In addition, when putting your music together, collate it in such a way that your player has minimal page turns, i.e. double-sided. Unless you’ve got only two pages of music, which is not uncommon when you’re only singing 32 bars or less, in which case then put the pages side-by-side, i.e. no page turns at all.

I’m not a big fan of sheet protectors, either. Depending on the lighting in the room, you don’t want your pianist to have to be wrangling pages to deal with the glare coming off of the plastic.

And for the love of Goddess, PUT YOUR MUSIC IN A BINDER!!!! Not one of those flimsy, flexible binders, but a hard-cover, .5-1” round rings binder rather than one of those newfangled D-ring atrocities. Otherwise, [insert ugly, worst-case scenario here].

Louder is not necessarily better. In fact, it almost never is.

Good Lord. Yes, I’m glad to know that you can belt. Clearly, you can. Please don’t scream in my face for 2 minutes. Show me you’ve got it, then back off. Show me your tender. Show me your subtle. Give me a wide range of dynamics, color and texture. Yes.

Bring your body along with you.

So, yes. You might have great chops and you might have a great time step. That’s not enough. Are you connected with your body as your instrument? If not, do something about that. Dance classes are fine and dandy, but I’m talking about being comfortable in your body, to the point where you could do your audition... naked. Yes, naked. If you and your body are at odds, let the healing begin. Take a yoga class. Take Movo:Dance with me. Do anything that will foster loving intimacy between you and your body.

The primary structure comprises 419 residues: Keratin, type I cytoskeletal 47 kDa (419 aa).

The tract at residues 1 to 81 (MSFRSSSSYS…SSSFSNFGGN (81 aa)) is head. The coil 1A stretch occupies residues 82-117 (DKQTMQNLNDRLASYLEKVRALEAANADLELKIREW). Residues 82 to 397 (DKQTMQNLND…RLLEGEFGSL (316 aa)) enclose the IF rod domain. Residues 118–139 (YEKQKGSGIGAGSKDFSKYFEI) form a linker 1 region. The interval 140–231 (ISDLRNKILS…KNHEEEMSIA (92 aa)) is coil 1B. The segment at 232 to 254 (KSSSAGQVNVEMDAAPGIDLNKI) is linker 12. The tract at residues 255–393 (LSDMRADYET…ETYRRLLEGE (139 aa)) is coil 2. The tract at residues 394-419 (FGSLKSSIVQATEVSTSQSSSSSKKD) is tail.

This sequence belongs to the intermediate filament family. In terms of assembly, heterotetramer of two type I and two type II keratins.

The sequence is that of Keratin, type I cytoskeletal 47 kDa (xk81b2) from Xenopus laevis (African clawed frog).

Never think you’re a shoo-in.

I don’t care how many shows you’ve been in, if you’re best buddies with this or that director, the ‘darling’ of this or that company or how wonderful you think you are. Approach every audition with humility and as if it’s your first time being seen and heard, caring very much about what impression you are making. Presumption will be your undoing. Who are you now? Are you actively growing as an artist. Or, are you calling it in? Don’t do that.

Peek-a-boo — I see you, too.

Yes, we who audition are submitting ourselves to the scrutiny of others who will decide if we are ‘worthy’ enough to work with or not. But guess who is also scoping things out? We are. When you are auditioning, realize that you should be checking out who you’re auditioning for as much as they are checking you out. Do you want to be working with these people? Maybe so, maybe no. Choose wisely.


Get this. Some people are going to like and/or love what you have to offer. Some are not.